Richard Wagner: He broke the rules and inspired generations to come
The L.A. Wagner festival showcases a host of modern interpretations inspired by the German composer's work.
Monika Rittershaus/Los Angeles opera
Two hours into Richard Wagner's "Götterdämmerung" – the final of four operas known as "The Ring Cycle" – the first of two intermissions brings up the lights on a packed Dorothy Chandler Pavilion. Patrons pour into the sunny afternoon, stretching their legs and dissecting the vibrant, Cirque du Soleil-meets-Salvador Dali-style costumes and sets of this updated opera classic. A few steal guiltily to the parking garage below, but most remain for the full 5-1/2-hour show.
This ambitious tetralogy, refined over a nearly two-year production arc by the Los Angeles Opera, is the cornerstone of an even larger undertaking. That is a 10-week, citywide "Ring Festival, L.A.," a joint effort of more than 100 arts and community groups to examine, celebrate, and reimagine the music, artistic vision, and life of 19th-century composer Richard Wagner. In addition to three full "Ring Cycles" (all four operas performed within a week), events will range from country-and-western and hip-hop "Ring" productions to a new light-and-sound show set to Wagner scores, dozens of art exhibits, symposiums, lectures, and educational outreach through libraries and schools.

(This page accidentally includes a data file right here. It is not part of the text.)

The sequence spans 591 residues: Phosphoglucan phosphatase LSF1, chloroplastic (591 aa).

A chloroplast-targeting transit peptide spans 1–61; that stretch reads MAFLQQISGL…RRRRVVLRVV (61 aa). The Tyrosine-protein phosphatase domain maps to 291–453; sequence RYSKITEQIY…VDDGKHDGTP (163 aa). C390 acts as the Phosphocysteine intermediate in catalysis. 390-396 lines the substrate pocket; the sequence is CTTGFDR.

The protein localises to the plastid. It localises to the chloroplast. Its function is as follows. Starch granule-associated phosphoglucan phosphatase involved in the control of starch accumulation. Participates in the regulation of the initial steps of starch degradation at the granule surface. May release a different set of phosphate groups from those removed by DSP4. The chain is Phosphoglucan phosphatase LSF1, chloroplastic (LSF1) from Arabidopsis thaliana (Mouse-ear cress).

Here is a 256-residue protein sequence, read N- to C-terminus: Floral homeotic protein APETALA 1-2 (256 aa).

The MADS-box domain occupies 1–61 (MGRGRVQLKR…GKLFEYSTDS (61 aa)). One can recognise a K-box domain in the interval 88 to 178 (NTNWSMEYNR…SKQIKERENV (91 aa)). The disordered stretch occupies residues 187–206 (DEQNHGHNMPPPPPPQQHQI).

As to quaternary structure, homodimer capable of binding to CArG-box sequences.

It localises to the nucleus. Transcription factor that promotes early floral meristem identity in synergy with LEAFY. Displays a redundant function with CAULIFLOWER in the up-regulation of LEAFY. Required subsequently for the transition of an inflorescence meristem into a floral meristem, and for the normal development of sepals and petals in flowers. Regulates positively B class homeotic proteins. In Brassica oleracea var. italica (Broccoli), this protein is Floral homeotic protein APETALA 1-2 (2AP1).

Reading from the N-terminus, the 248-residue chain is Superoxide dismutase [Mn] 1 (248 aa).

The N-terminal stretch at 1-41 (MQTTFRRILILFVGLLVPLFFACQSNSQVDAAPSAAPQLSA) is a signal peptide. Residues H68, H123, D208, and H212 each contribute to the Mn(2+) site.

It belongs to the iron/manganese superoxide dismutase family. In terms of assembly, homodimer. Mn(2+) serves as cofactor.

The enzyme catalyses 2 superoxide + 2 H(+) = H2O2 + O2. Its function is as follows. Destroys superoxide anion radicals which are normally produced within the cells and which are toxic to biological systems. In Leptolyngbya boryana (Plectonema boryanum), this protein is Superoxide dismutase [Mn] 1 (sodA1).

It is the largest cultural event in Los Angeles since the Olympic Arts Festival in 1984, and the first to offer up strictly local talent. But more important, it celebrates an artist whose contribution to Western culture has been profound and long-lasting, say musicians, scholars, and city officials – in spite of the controversies surrounding him, most notably a virulent anti-Semitism that made his music a favorite of the Nazis.
Page 1 of 5